Mayor Muriel E. Bowser (D) on Monday announced plans to invest $400 million into affordable housing production in the District, a record-setting figure that comes amid renewed pleas from housing advocates to increase options for low-income residents.
The funding, set to be included in Bowser’s budget proposal to the D.C. Council this week, will help developers build an additional 2,700 subsidized housing units over the next two or three years, she said. The mayor has placed at least $100 million into the housing fund each year since 2015. She said the $400 million will expedite her goal of building 36,000 housing units by 2025, 12,000 of them affordable to targeted income groups.
Since January 2019, the city has produced about 16,000 new housing units; 2,558 are classified as affordable.
Bowser’s budget proposal will include enough housing vouchers through the Local Rent Supplement Program to ensure that half of all homes built using the fiscal 2022 funds are reserved for the lowest income bracket in the District — those who earn less than 30 percent of the area’s median family income (about $39,000 for a family of four). Advocates for the poor for years have criticized the city for allowing many subsidized homes to be priced for higher earners.
“I promise you, we will be very intentional about the types of housing that will come with these investments,” Bowser said at a news conference Monday. “We know, especially as the median income has gone up in our city, not all affordable housing is created equally.”
Polly Donaldson, director of the D.C. Department of Housing and Community Development, said a portion of the fiscal 2021 funds will go toward a series of projects that will create 462 affordable housing units while preserving 175 more.
She was one of several officials to join Bowser and members of the D.C. Council for the news conference at the Spring Flats housing development, a 185-unit affordable complex in Petworth that includes 88 apartments for seniors and was described last year as being affordable for a range of low- to moderate-income households.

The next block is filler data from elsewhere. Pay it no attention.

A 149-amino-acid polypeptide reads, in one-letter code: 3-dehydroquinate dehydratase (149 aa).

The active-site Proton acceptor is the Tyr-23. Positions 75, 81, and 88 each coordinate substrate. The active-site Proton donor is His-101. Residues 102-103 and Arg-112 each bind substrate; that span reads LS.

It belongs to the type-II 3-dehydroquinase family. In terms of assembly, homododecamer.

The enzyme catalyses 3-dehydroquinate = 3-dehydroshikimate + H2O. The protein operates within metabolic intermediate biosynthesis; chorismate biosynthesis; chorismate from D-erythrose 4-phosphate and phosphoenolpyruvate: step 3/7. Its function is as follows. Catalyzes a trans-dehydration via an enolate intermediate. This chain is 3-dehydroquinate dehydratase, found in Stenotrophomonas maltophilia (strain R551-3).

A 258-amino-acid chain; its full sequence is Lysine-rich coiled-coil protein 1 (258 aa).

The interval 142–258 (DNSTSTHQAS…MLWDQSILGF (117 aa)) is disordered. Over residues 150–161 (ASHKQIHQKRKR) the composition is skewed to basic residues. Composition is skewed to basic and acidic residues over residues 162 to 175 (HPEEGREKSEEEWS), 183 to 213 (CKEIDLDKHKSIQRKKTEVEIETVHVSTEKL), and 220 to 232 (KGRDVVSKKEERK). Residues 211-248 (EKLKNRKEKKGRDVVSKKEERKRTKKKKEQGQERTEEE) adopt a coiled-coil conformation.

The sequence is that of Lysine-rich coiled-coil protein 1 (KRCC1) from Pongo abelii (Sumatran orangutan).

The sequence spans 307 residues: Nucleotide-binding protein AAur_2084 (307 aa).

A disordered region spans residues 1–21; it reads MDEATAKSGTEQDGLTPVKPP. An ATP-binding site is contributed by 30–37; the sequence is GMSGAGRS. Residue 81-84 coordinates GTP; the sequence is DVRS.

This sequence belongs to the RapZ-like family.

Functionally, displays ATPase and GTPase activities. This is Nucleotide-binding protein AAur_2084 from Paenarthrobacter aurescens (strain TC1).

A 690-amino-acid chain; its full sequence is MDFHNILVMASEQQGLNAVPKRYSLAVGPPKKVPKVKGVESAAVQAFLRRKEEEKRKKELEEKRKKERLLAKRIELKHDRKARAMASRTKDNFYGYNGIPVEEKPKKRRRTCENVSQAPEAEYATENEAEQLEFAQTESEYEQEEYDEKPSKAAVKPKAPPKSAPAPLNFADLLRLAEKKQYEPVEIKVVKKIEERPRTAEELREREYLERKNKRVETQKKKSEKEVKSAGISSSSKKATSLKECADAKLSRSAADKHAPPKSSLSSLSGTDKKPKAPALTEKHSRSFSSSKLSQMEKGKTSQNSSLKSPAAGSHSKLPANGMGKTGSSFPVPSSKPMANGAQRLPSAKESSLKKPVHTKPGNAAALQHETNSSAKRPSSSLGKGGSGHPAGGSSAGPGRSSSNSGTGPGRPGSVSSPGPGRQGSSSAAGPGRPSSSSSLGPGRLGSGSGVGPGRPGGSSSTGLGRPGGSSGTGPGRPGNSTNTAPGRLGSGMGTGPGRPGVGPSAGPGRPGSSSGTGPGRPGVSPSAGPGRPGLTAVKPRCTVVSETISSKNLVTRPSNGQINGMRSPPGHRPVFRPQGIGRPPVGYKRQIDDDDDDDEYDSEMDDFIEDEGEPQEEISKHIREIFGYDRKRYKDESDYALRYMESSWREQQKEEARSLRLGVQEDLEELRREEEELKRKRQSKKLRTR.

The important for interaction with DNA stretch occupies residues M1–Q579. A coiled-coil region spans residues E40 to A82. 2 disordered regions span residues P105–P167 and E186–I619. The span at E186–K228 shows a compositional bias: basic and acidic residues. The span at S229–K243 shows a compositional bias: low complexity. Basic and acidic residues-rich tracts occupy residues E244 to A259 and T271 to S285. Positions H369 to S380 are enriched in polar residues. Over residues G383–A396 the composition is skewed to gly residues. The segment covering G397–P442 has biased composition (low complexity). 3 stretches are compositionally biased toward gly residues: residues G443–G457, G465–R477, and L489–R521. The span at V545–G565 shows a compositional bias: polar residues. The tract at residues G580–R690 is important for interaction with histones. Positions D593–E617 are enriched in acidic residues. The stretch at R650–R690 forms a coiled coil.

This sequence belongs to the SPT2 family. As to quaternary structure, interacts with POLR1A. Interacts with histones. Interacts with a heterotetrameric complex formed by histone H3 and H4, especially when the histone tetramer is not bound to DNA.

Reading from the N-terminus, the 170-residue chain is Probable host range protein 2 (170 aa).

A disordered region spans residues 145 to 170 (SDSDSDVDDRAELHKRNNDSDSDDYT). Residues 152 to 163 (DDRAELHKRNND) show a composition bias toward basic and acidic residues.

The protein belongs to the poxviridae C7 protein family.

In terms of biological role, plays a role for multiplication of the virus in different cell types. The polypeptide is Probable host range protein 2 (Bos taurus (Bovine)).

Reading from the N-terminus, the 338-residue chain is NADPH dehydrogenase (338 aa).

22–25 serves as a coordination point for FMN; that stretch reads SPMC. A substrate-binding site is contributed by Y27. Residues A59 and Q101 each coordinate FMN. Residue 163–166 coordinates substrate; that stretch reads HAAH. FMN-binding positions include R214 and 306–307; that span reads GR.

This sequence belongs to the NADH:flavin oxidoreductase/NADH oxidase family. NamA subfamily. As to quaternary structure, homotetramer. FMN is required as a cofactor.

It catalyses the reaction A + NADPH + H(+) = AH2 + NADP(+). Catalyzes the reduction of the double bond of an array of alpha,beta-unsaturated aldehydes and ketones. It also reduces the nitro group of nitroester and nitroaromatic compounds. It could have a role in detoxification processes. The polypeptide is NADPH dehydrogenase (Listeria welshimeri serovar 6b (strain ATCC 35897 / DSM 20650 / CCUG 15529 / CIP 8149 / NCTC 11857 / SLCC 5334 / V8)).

“We have to consider Black families and the history of displacement and making sure people can call this place home,” said council member Janeese Lewis George (D-Ward 4), who represents the area. “Oftentimes we hear the community say, ‘We support affordable housing.’ But then when it comes to the type of affordable housing, we start to see a difference there.”
The funding announcement comes less than a week after the council passed amendments to the city’s Comprehensive Plan, a massive document that lays out a blueprint for planning and development in the District and pushes for construction of more affordable units in affluent neighborhoods that have historically lacked them.
It also comes at a time when the District is flush with cash, including federal coronavirus relief money — a sharp contrast from one year ago, when economic fallout from the pandemic pushed Bowser to propose a variety of cuts to balance the budget.
Brittany Ruffin, an affordable housing advocate at the Washington Legal Clinic for the Homeless, praised Bowser’s announcement, highlighting in particular the mayor’s commitment to make sure that operating funds are available to support new affordable housing units after they are up and running.
In the past, Ruffin said, a lack of operating funds has resulted in some developers saying they couldn’t afford to construct units for the lowest-income earners in the District, because they would not be able to generate enough revenue from rent to staff and operate the buildings. A far larger share of the Housing Production Trust Fund has gone toward creating units accessible to those with higher incomes, despite legislation that is supposed to mandate that 50 percent of the fund’s expenditures go toward designated “deeply affordable” units.
“Without the money that will go to operating the unit, you can build a unit. But to actually fund someone being there — there’s no money to actually operate those units,” Ruffin said. “It just shouldn’t happen that the money is put there without the matching operating money. That’s pointless.”
The deputy mayor for planning and economic development, John Falcicchio, said the city will survey housing developers to explore how best to utilize the new pot of money and will offer greater subsidies for projects in areas with high land values. For example: The D.C. nonprofit So Others Might Eat has pitched a housing project in Ward 3 — the wealthiest ward in the city — that would add 23 affordable units and align with Bowser’s goal of spreading affordable housing throughout the city.
The mayor’s long-term plan calls for building 2,000 more affordable units west of Rock Creek Park by 2025. There are fewer than 500 affordable units in that part of the city right now.
“We need projects, that’s where it starts,” Bowser said. “We don’t make the projects, but sometimes we give nudges.”